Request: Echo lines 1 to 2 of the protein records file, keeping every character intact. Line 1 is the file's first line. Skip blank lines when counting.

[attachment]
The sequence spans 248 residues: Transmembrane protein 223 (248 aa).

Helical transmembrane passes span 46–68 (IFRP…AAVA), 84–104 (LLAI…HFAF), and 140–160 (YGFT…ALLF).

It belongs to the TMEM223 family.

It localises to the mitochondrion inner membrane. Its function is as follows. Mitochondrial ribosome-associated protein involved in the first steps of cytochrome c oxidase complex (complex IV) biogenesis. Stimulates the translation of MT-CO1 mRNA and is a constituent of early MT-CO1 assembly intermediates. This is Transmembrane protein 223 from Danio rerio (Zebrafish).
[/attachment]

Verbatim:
The sequence spans 248 residues: Transmembrane protein 223 (248 aa).

Helical transmembrane passes span 46–68 (IFRP…AAVA), 84–104 (LLAI…HFAF), and 140–160 (YGFT…ALLF).